See the Rose Culture Section for the annual Consulting Rosarian's Report of Best Rose Garden Practices
Spring has sprung! Time to sharpen gear, prune, water, evaluate, update the garden map, plant fretilize... See the Rose Culture Section for Hoe To's
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How to Plant Roses in New England
Planting and caring for roses in New England is really not as difficult as some would think. You just need to understand that our lovely ladies and gents need to have their grafts properly inserted in appropriately amended soil (6.0-6.5 Ph). The only additive to lower Ph would be lime, since there is hardly any alkaline soil in New England. A good way to make sure your soil has the appropriate Ph is to put approximately 5 tablespoons of soil in a zip-loc bag and send it off to your local agricultural service for analysis. Roses should also be selected for hardiness, according to the zone in which they are to live, in order to ward off the awful effects of Old Man Winter. After all, in New England the winters get pretty cold, and the roses need to be well protected so that in the Spring they will erupt with wonderful blooms. They also need at least a half-day of full sun in order to really show off their colors. Most reputable rose catalogs show the zones for which each rose would be a good choice.
Potted roses can be planted at any time in New England as long as the soil is not frozen. Spring is good, of course, since that is when the best varieties are available at the nurseries. On the other hand, planting potted roses in the fall is good, as well, since they have a chance to get established over the winter. I planted nine potted roses on a warm day during the last weekend of November of this year, some of which had been sitting patiently in their pots since summer. Where I live in the western burbs of Boston (Zone 5+), I plant them with the graft at least three inches below the surface. I live in a sandpit, so for every rose I plant, I need to remove a ton of sand and amend the soil. My favorite amendment is six-year-old composted cow manure, screened. However, a combination of compost, sand and good soil (the result of which is one that is nourishing and has good drainage, as well as a Ph of 6.0-6.5). I dig a hole deep enough to hear the tinkling sounds of little Chinese children singing in their schoolyard (just kidding!), but several inches deeper than the potted rose, then I dump in a few inches of manure, throw in a handful of triple super phosphate, add a couple more inches of manure, then gently remove the rose from the pot by holding the pot under my arm, grasping the base of the canes, and removing the pot from the rose, rather than yanking the rose out of the pot. As I fill in with the compost, I water a bit. It is important not to stomp on the soil to pack it down, but just to fill in the hole completely in order not to have any air spaces. Once the rose is planted, I water it thoroughly. Since potted roses have nutrients in the soil, it is not necessary to fertilize them until at least a month after they have been planted. After that, I sprinkle a half-cup of 10-10-10 once a month around each rose until the end of August. When planting potted roses in the fall, I don’t feed them. They need only to rely on the nutrients in their canes and in the potted soil in order to feed their root systems until Spring.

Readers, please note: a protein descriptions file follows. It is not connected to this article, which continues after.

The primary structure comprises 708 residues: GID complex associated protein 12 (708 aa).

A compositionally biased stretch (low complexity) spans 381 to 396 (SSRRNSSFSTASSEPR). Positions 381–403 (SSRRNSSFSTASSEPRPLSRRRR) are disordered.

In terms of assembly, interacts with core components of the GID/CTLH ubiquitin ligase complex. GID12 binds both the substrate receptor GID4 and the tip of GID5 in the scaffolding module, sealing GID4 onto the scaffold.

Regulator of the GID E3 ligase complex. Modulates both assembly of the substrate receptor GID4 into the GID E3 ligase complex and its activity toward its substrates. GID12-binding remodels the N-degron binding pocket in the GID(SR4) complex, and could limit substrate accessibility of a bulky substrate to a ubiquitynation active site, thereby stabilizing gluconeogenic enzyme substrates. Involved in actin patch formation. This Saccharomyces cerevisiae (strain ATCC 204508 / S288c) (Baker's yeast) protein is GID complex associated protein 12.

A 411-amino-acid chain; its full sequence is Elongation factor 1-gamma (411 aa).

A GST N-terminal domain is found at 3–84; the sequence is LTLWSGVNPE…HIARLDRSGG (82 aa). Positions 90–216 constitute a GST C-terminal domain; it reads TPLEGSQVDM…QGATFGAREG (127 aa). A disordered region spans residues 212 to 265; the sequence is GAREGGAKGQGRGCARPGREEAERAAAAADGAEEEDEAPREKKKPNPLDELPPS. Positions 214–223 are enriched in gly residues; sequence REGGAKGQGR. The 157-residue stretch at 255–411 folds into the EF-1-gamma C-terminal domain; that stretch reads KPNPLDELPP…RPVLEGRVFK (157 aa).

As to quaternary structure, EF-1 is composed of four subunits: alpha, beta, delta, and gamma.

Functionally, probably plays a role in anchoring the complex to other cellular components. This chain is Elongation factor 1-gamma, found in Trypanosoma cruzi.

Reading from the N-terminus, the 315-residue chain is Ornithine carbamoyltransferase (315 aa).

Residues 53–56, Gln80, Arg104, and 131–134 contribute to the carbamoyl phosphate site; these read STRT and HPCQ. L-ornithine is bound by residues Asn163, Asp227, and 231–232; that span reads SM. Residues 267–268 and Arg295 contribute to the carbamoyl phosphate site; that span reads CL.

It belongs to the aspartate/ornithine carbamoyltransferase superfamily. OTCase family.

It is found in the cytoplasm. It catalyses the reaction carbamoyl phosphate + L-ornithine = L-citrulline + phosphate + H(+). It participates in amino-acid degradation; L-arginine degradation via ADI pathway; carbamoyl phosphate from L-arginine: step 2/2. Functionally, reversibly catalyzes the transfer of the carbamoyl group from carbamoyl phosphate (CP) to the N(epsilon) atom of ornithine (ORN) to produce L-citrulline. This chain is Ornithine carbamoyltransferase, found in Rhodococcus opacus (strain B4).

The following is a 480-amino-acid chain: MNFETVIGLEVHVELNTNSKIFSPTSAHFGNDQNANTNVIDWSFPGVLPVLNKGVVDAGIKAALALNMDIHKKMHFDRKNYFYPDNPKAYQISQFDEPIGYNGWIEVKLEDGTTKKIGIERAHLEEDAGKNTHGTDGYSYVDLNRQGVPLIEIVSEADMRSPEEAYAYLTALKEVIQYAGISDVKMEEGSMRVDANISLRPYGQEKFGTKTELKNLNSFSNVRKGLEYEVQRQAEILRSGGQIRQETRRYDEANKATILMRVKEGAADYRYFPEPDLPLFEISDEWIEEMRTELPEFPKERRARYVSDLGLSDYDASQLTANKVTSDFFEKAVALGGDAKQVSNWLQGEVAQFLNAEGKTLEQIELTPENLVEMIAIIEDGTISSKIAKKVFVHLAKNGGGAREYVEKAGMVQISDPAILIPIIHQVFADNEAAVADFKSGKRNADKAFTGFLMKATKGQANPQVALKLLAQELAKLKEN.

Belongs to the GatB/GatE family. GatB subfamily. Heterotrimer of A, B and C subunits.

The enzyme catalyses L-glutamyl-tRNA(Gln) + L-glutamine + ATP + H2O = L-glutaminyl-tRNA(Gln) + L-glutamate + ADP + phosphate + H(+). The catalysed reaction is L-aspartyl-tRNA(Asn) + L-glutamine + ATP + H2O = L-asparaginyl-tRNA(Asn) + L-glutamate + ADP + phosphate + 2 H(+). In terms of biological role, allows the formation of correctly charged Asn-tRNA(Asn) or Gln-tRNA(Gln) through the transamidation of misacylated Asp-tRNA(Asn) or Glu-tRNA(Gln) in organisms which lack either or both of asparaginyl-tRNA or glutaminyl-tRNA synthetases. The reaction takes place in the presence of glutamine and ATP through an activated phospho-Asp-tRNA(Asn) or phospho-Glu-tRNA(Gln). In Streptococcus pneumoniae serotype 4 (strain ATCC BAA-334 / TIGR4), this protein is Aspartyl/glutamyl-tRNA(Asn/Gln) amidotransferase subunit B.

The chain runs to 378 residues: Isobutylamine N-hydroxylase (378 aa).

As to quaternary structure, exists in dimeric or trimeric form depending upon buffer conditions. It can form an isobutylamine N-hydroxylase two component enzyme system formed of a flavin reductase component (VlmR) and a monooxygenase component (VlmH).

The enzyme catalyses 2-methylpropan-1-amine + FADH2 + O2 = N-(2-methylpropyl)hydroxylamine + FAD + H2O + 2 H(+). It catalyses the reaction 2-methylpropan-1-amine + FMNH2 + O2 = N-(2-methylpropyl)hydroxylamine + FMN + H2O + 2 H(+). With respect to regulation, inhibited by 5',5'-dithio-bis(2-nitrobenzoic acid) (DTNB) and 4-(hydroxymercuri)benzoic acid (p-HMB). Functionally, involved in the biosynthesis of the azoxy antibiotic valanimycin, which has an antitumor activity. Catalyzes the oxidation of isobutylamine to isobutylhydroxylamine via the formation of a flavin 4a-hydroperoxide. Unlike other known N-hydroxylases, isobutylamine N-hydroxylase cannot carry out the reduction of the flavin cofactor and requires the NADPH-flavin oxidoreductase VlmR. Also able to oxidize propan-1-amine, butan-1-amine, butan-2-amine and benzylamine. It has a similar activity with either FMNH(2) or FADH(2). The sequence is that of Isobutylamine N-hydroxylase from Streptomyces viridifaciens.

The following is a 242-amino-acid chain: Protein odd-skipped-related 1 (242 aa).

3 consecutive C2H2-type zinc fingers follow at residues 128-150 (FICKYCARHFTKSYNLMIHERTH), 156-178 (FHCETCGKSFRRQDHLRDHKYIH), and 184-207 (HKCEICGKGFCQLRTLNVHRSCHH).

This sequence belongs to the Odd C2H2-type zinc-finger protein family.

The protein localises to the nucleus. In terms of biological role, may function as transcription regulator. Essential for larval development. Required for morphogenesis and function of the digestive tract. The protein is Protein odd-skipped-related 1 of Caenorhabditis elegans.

As for bare root roses, they should soak for at least 24 hours in a bucket of water. If you feel that your roses may have a bit of disease, then I would suggest a couple of tablespoons of Clorox per five-gallon pail, but I’ve never done it, and my roses have been fine. Before they are planted, I trim off any broken root ends, dig the hole, and make a cone of compost on top of which I set the rose, with the root base three inches below the surface, with plenty of room to spread the roots out, then fill in the hole with compost, watering as I go. Since the rose has not had the benefit of fertilized soil, I water in a weak solution of liquid fertilizer; i.e., Miracle Gro. I totally cover it with compost and let the tender growth strengthen, then gradually and gently remove the compost when the stems start poking their heads out of the soil.
And remember, the three things that roses need most are Water, Water, and Water!!